Hundreds of hardline Haredim protest coronavirus enforcement in Jerusalem

WION Web Team
JerusalemUpdated: Feb 10, 2021, 03:55 PM IST

Ultra-Orthodox (Haredi) Jews. Photograph:(Twitter)

Story highlights

The crowd was protesting the enforcement of restrictions in schools and yeshivas in Haredi neighbourhoods.

Israel's ultra-Orthodox, or Haredim, have been at the centre of the country's struggles to control the spread of coronavirus. 

On Tuesday night Hundreds of ultra-Orthodox Jews protesting coronavirus lockdown restrictions clashed with police officers in Jerusalem.

The crowd was protesting the enforcement of restrictions in schools and yeshivas in Haredi neighbourhoods.

Earlier on Sunday evening, a huge gathering of approximately 10,000 ultra-Orthodox Jews had filled Bnei Brak's streets, to mark the funeral of a senior rabbi who died after contracting Covid-19.

Israel Police had earlier spoken to high-ranking rabbis in the hours following the death of Rabbi Chaim Meir Wosner, a senior rabbinic authority and the dean of the Hachmei Lublin Yeshiva there to prevent mass gatherings similar to those at ultra-Orthodox funerals during the last week.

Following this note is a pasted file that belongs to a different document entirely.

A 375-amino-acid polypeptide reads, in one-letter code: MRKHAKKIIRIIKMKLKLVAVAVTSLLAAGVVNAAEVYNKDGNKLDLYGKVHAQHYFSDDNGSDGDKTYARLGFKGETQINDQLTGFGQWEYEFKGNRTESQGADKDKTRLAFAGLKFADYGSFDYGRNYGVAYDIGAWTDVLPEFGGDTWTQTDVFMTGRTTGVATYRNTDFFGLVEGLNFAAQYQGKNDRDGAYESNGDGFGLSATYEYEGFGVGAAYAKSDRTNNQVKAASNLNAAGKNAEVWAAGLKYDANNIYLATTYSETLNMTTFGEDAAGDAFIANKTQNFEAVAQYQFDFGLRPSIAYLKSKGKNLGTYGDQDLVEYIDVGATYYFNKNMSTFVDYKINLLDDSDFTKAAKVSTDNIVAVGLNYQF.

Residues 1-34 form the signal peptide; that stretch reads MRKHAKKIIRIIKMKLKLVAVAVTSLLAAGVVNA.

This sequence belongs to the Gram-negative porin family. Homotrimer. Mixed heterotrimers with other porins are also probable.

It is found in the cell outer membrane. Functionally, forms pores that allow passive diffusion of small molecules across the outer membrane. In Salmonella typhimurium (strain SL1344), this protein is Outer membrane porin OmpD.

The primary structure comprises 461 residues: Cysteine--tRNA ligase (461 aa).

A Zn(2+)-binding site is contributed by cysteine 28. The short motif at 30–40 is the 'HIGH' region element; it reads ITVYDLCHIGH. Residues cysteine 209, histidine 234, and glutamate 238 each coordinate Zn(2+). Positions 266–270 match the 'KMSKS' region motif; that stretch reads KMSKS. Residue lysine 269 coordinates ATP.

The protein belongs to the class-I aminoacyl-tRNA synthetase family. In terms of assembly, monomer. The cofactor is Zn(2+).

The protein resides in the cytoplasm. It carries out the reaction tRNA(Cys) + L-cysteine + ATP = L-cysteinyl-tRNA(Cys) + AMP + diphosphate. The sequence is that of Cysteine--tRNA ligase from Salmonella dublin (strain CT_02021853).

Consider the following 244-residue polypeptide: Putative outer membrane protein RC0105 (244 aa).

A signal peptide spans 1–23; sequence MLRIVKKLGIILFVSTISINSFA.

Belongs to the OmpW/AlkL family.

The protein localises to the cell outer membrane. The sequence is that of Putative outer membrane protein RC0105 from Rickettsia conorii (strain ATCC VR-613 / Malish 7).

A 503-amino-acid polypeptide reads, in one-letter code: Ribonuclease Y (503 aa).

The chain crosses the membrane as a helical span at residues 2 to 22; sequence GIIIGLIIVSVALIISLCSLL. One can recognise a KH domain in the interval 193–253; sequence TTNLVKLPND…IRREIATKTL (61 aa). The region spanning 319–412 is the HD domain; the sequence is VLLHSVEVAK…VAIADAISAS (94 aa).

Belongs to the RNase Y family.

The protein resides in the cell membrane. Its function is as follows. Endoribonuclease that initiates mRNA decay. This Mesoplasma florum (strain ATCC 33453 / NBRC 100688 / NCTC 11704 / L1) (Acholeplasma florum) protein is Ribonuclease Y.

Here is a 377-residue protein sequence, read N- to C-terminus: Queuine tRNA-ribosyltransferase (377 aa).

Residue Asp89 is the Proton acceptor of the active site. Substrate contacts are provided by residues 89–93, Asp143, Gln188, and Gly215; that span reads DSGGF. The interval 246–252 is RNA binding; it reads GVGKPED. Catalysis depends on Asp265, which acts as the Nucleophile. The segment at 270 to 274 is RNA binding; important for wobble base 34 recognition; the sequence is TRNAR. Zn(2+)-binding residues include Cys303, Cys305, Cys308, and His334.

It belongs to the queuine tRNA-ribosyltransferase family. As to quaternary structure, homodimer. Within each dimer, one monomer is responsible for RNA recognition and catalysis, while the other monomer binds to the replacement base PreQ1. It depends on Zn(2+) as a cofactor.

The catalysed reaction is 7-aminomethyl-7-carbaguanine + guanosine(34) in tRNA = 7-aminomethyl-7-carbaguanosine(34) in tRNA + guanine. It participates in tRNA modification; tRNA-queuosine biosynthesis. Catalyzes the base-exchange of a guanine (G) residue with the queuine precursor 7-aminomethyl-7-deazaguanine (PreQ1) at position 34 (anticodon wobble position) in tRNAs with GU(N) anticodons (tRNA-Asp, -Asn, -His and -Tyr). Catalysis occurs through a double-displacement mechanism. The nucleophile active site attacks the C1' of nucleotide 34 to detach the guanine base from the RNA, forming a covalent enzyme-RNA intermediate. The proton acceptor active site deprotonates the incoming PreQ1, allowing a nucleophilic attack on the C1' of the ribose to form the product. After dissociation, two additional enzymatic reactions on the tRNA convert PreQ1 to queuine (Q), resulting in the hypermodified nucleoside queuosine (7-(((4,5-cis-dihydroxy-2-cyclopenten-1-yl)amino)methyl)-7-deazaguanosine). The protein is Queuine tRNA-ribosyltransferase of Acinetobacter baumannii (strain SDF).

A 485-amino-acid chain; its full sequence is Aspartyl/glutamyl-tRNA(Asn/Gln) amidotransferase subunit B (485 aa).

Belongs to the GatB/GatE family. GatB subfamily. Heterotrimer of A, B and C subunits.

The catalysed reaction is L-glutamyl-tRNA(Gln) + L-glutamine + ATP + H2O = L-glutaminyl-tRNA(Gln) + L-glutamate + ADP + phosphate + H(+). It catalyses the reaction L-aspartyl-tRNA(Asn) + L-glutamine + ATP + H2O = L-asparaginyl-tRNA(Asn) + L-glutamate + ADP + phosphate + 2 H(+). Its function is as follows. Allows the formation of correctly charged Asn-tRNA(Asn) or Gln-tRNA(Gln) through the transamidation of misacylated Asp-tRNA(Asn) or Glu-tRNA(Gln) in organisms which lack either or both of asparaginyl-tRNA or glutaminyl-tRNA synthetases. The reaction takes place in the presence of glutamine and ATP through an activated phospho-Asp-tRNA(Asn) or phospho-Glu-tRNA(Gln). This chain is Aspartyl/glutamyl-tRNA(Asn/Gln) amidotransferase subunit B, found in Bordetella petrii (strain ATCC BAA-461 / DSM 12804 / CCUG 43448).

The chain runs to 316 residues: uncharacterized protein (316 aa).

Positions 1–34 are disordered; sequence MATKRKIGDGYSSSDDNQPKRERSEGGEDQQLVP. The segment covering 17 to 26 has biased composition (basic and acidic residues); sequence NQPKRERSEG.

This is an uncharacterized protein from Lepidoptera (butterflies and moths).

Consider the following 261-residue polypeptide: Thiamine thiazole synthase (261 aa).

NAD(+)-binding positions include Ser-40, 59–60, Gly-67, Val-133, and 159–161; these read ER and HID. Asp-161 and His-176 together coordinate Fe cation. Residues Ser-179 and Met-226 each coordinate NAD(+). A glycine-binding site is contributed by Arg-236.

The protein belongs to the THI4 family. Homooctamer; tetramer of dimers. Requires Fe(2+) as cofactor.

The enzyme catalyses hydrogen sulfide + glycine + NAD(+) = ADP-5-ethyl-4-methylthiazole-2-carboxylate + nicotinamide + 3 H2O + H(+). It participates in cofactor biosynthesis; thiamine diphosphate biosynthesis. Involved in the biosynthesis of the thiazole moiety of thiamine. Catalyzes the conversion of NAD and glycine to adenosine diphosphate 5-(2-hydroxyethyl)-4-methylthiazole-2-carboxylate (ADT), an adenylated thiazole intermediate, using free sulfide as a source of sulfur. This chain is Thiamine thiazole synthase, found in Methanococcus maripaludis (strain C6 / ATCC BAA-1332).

Wosner died at the age of 83. He contracted the Wuhan virus at a wedding last month. Police set up barricades around the funeral procession; protestors knocked them down and clashed with the police. This is just the latest such case of non-compliance.

Last month, similar scenes were witnessed in Jerusalem twice. Thousands of ultra-orthodox mourners attended the funerals of two prominent rabbis — both of whom were almost 100 years old and died of the Wuhan virus.

The pandemic-exhausted nation turned its rage on its supremely conservative community. Police deployed water cannons and arrested dozens of people. This happened on January 24. A crowd of orthodox Jewish demonstrators clashed with the police.

They wanted a school to be opened, to pray in synagogues, and organise mass weddings and funerals despite government restrictions. The community is being called a serial violator of rules.

The trend reflects in pandemic numbers. Orthodox Jews make up just over 10% of Israel's population of 9.2 million.

But they account for one-third of the Wuhan virus cases. They’ve been branded as Israel’s super spreaders. But action against them may be restricted to water cannons.

Israel is heading for polls, and orthodox Jews have a prominent voice. The parties they support called the Haredi religious political party often play kingmakers in Israel’s tight electoral contests.

They currently hold 16 seats in a parliament that has 120 seats.

(With inputs from agencies)